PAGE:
On the question of the Spanish-EC preferential trade agreement, Lopez Bravo told Secretary Stans than Spain considered the agreement consistent with GATT, and assured him that U.S. trade would not suffer. Secretary Stans said that we still lacked adequate information on the agreement to take a position. The issue was left with both Secretary Stans and the Foreign Minister agreeing to have frequent consultations in order to avoid friction over this issue. With respect to our interest in assisting Spain’s educational reform Lopez Bravo suggested that we send a team of experts to Madrid to define the areas in which we might help. He told Secretary Finch that Spain’s greatest need was US training of professors of mathematics, physics and chemistry.

The question of the Spain-NATO link was not discussed during the Lopez Bravo visit, except that Secretary Rogers did mention that he had raised it during the Brandt visit. Brandt was non-committal, and Danish Prime Minister Baunsgaard was predictably cool when the Secretary mentioned the issue to him earlier this week.6 The Spanish have found very attractive our willingness actively to support some form of linkage, and have made clear the Spanish priorities: liaison with SACEUR, a link with NATO commands including Iberlant, some form of link which would give Spain a voice on political matters such as European Security Conference, and finally, association with CCMS. The main Spain emphasis is on the SACEUR link. They recognize that seeking NATO agreement on one or more of these forms of linkage will be difficult, and cannot be expected to be even near accomplishment by the time the new defense agreement is ready for signature.

In short, some significant progress has been made, but hard bargaining remains. Under Secretary Johnson and Assistant Secretary Hillenbrand may go to Madrid in mid-May for another session with Lopez Bravo. For the moment, the negotiations seem to be going well, and there does not seem to be any need for White House intervention at this time.

[Page 911]


That you sign the memo for the President on the Franco letter at Tab A.7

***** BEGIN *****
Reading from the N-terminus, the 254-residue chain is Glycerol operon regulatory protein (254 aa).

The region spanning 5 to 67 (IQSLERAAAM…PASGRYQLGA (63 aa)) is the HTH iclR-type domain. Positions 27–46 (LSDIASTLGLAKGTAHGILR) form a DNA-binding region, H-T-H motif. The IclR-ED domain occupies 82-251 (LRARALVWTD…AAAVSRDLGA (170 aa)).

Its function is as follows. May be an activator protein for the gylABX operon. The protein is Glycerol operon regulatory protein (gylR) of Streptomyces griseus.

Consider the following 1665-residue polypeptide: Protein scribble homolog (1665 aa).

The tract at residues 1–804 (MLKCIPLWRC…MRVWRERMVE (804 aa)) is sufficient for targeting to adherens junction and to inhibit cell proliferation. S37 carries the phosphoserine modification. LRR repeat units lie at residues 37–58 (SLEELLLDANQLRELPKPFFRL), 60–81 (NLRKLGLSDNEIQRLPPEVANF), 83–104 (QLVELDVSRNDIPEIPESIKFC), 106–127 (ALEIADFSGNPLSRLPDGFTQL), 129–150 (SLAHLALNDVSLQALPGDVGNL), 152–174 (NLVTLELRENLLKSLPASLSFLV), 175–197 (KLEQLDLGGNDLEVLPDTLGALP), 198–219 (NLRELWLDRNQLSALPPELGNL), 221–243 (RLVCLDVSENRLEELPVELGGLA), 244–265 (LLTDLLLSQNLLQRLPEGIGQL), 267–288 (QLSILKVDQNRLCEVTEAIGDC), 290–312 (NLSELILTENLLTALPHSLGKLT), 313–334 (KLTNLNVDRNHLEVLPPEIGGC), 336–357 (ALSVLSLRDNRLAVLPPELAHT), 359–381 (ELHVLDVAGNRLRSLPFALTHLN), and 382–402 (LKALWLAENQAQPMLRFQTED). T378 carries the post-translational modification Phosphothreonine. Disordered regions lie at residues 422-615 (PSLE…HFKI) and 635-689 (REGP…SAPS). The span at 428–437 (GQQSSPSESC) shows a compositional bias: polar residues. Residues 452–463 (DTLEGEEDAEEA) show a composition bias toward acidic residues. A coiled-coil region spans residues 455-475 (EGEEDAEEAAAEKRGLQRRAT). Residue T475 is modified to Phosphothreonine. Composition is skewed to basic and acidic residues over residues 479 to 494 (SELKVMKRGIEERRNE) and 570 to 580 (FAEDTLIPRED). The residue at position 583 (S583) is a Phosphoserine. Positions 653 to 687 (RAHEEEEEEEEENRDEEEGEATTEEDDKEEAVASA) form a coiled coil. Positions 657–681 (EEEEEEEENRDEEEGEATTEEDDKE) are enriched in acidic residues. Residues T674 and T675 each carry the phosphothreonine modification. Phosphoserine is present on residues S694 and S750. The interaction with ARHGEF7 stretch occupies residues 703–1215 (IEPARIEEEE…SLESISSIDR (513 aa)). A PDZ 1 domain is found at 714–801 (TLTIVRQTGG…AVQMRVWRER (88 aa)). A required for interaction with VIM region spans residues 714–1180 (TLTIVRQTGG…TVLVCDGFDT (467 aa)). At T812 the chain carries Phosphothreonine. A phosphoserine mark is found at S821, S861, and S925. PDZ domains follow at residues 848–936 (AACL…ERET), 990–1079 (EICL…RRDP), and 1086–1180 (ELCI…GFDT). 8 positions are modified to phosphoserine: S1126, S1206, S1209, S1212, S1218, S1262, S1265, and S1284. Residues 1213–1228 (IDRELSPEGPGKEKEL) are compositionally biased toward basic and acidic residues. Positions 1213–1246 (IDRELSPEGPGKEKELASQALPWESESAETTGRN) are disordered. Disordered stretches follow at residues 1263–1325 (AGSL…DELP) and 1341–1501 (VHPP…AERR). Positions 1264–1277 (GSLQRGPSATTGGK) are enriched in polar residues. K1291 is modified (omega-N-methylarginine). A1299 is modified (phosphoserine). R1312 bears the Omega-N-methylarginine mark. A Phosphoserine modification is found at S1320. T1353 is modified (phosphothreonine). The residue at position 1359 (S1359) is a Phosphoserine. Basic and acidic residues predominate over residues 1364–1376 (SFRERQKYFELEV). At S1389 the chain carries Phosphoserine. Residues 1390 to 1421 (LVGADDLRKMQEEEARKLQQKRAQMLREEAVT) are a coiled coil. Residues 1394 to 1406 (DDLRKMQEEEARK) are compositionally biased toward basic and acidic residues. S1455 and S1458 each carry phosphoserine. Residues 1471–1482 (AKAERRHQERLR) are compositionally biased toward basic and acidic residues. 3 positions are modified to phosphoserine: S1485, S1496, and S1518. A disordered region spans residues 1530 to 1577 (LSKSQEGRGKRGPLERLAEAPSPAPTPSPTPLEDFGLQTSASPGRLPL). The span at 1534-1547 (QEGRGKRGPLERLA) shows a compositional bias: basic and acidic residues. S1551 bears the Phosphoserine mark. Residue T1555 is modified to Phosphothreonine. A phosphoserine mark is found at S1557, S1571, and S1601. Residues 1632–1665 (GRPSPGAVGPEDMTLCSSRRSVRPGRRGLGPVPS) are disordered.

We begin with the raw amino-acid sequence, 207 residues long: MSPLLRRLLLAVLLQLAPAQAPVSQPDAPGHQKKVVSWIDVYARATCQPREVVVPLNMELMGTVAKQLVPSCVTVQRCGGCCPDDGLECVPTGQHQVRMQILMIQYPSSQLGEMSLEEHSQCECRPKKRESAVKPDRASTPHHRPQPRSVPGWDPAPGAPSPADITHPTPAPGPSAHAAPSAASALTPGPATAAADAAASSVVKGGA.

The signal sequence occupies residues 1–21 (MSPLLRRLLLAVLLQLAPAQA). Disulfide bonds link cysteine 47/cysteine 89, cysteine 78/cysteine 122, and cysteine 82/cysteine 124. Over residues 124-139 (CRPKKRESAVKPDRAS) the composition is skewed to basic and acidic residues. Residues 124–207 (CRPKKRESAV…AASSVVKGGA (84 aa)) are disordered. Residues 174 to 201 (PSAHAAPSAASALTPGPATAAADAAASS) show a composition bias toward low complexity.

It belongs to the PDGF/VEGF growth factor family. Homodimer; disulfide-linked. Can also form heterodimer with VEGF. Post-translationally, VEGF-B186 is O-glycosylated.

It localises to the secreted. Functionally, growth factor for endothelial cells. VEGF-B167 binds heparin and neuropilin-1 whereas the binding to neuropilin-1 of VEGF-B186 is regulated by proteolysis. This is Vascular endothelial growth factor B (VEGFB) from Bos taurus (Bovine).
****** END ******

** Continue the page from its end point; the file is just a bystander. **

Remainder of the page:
1. Source: National Archives, Nixon Presidential Materials, NSC Files, Box 762, Presidential Correspondence, Spain Franco corres. No classification marking. Sent for action. The annotation “Haig for” in Haig’s handwriting is on the first page.
  2. Lopez Bravo’s discussions with Rogers and Johnson were reported in telegram 56295 to Madrid, April 16 (ibid.) and in telegrams 65025 and 56254, both April 14. (Both ibid., RG 59, Central Files 1970–73, POL 1 SP–US) No records of his other discussions were found.
  3. Not printed. Franco’s April 10 letter was in response to a March 18 message from Nixon given to Lopez Bravo during his March 17–18 meetings with U.S. officials in Washington. Both messages stressed the respective heads of state’s desire for progress on base negotiations. Both are ibid., Nixon Presidential Materials, NSC Files, Box 762, Presidential Correspondence, Spain Franco corres.
  4. The United States presented a draft of a bilateral agreement on April 10. It was described in telegram 53015 to Madrid, April 10. (Ibid., Box 705, Country Files—Europe, Spain, Vol. II) Initial discussions with Spanish officials were reported in telegram 51926 to Madrid, April 9. (Ibid.)
  5. Their meeting was reported in telegram 59226 to Madrid, April 21. (Ibid.)
  6. This meeting was reported in telegram 56113 to Madrid, April 16. (Ibid.)
  7. Kissinger signed the memorandum and forwarded it to Nixon.